March 6'th to March 21'st 2008

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Monday, March 17’Th

Farewell to St-Malo. The weather is dry, but it’s freezing cold today.

My TGV-train takes me to Paris at 12.13. It’s fast, but for some reason the seats in TGV’s are pretty uncomfortable. I arrive at Paris Montparnasse 3 hours later.

From there it’s a 10 minute walk to my Hotel Petit Palace. It’s chosen because it’s close to Montparnasse where my train arrives, and because there’s a good connection from a local RER-station when I have to go to the airport.

Cafe at Les Halles

Notre Dame

Well – this is not my first visit to Paris – so I have seen most of the sights. So I’ve made no particularly plans for the next few days. 

I start by going downtown to Les Halles, just to feel the city. From here I take a walk around, before heading for Ile de La Cité, for at least seeing one sight today.

In the Notre Dame Cathedral the 6 o’clock show is underway. The congregation doesn’t seem to mind all the tourist walking around. And the tourist sees this as an extra bonus to their visit.

After this I cross to the left bank, walks along Boulevard St. Michel, and some small streets behind Jardin de Luxembourg, before I find myself in a nice neighborhood at Rue Vavin. From there I cross some avenues before I’m back at Avenue de Maine, where my hotel is located. Dinner is at a local, empty but pretty nice Chinese restaurant, just beside my hotel.

6 o'clock show at Notre Dame

Tuesday, March 18’Th

Grand Trianon

I spend this day at Versailles. That’s a major mistake.

I’m leaving by train from Montparnasse at 9.30. It only takes about 15 minutes on a local train to Versailles, so I’m at the castle at about 10.

There’s a long line at the ticket-office, so it takes about ˝ an hour before I get my ticket to the castle. But that’s not enough. Now you have to wait in line for the castle. And that line is even longer, and is not moving at all, since it is overtaken by the tour-groups that pass on the inside.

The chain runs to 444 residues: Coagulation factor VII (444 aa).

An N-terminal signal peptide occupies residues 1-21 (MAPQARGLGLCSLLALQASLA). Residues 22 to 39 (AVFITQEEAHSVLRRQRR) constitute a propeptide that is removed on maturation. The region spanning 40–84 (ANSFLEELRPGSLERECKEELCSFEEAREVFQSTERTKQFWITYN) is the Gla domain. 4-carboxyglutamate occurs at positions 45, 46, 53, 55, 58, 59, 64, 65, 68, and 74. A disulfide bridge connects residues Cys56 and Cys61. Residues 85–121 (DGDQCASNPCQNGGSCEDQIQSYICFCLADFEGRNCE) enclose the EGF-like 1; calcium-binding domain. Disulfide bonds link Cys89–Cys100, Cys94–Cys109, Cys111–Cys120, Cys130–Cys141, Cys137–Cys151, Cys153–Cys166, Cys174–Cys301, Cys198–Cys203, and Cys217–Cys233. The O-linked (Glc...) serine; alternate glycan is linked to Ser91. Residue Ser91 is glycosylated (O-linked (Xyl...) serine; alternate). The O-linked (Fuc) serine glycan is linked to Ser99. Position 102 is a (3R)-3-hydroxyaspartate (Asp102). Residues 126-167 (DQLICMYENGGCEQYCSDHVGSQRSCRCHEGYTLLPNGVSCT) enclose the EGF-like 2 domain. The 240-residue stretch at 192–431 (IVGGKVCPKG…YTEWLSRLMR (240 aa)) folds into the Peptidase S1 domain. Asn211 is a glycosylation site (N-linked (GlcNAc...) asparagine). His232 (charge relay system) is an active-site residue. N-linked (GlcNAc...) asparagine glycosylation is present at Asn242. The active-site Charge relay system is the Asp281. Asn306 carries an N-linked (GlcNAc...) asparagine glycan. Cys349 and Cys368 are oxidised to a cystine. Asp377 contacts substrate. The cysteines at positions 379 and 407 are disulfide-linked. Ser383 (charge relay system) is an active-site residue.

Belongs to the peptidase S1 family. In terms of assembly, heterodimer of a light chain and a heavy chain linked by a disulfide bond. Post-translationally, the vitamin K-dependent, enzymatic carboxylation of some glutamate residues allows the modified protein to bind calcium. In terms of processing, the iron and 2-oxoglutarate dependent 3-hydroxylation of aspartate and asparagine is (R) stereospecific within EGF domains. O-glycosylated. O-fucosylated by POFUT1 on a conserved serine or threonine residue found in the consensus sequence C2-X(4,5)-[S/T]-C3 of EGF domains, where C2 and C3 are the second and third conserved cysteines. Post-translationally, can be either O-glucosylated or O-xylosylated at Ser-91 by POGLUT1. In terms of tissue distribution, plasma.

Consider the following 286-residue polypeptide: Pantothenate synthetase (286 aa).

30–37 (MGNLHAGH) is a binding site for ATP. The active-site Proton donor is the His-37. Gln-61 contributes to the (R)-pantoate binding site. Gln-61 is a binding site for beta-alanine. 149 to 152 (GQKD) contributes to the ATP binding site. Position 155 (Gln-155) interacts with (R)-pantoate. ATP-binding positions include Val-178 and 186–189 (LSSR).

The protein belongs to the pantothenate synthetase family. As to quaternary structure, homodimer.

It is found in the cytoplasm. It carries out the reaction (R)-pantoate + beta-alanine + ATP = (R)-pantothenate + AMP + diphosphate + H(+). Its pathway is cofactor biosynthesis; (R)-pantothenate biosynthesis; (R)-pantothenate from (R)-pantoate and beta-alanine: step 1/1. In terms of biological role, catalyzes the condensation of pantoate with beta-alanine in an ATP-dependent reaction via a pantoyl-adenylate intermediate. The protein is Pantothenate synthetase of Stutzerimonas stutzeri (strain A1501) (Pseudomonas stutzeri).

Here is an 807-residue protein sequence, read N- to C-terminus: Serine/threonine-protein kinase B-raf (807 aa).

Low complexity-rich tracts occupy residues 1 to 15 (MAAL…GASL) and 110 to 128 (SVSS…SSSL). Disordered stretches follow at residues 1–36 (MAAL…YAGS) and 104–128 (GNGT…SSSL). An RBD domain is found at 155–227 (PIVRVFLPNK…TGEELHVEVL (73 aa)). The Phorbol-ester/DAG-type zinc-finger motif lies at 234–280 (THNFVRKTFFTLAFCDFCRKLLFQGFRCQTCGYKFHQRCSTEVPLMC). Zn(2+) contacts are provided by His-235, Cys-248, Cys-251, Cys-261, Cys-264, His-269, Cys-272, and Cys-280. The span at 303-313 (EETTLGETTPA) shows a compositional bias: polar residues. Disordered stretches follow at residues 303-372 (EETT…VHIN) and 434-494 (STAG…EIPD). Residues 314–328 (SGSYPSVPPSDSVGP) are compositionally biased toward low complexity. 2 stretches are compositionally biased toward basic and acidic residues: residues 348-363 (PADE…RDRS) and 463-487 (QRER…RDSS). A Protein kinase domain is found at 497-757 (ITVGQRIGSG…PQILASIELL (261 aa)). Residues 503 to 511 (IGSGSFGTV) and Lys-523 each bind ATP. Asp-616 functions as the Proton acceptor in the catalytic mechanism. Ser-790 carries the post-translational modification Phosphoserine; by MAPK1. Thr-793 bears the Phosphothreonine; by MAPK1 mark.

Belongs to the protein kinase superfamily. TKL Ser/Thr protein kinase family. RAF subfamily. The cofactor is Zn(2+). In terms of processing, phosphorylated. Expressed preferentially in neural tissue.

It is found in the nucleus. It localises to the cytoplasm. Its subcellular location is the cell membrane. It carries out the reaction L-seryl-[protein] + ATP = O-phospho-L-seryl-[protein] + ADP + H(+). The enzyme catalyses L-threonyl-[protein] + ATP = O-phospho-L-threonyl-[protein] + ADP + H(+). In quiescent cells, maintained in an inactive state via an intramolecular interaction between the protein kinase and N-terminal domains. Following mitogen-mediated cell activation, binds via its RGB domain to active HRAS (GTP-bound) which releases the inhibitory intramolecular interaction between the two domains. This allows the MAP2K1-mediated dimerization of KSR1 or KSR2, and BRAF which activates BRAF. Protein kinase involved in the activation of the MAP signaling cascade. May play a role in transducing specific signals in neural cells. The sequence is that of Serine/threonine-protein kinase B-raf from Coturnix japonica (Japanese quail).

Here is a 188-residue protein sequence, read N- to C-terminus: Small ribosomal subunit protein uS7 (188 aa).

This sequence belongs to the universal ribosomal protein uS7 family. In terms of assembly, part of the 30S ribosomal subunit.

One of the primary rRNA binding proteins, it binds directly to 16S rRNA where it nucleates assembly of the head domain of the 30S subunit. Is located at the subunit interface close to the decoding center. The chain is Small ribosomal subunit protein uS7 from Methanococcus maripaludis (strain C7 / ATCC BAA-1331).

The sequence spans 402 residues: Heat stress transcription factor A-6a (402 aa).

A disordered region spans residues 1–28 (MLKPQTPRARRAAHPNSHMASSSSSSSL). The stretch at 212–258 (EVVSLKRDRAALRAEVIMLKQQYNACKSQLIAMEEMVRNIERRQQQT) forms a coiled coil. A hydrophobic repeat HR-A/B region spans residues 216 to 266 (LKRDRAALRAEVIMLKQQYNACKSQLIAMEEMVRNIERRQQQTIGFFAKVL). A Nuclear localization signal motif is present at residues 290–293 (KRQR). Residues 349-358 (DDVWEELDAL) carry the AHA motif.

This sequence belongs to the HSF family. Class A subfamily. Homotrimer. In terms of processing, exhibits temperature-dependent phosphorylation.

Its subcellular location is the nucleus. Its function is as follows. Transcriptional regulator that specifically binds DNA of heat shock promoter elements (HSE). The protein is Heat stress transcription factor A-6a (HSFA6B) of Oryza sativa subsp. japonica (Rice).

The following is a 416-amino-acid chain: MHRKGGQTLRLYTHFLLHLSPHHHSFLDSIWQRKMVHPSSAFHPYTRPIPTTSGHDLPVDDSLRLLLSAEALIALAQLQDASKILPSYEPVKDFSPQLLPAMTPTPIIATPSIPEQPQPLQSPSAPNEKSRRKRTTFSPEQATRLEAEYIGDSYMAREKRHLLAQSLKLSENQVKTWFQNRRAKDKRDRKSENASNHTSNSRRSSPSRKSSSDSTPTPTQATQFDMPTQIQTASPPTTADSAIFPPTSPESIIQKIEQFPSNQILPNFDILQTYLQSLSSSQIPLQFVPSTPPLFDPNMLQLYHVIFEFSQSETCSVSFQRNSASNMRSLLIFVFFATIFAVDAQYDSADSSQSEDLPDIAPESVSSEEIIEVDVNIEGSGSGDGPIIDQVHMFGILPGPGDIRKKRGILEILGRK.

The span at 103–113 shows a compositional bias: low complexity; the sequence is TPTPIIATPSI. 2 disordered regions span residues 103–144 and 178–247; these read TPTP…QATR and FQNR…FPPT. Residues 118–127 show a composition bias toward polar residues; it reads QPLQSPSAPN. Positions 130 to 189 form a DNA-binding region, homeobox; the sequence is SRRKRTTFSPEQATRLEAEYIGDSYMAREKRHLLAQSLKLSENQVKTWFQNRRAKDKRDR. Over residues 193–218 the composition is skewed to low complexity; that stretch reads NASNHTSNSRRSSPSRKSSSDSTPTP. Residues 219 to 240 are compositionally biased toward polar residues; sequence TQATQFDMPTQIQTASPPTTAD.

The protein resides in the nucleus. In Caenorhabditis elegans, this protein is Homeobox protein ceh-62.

So I skip this for the moment and head for the park instead. The park is very nice. The huge Grand Canal is in the middle. It is 1.6 km long. I head for the north side of the park, and the smaller castles of Grand Trianon and Petit Trianon. The latter was Marie-Antoinettes. She was a bit on the eccentric side, and also had a replica of a small village called Hameau de La Reine in her backyard. She used to dress up as a milk-maid when going there.

Now it’s back to the castle then. It was built in the 17’Th Century by Louis XIV – The Sun king. It’s very luxurious. There were about 30.000 people called in to build it. But it has to be huge, since the king had to employ 6.000 people in order to live a decent life. Later Louis XVI and Marie took over, until they lost their heads in 1789.

Grand Canal

Church of the Invalide

The queue is still long, but at least it is moving now. But inside the castle it’s all hell. There are way too many people for not enough space. There’s no chance of seeing anything. And you have paid 13.50 Euro to see nothing. So I head out again as quickly as I can and head back for Montparnasse as soon as possible. This has been the worst tourist-trap ever.

Montparnasse is the target for the second tour of the day. Tour de Montparnasse is 210 m high, and from the top there’s a great view across Paris, and especially the Eiffeltower. Here at sunset it’s very nice.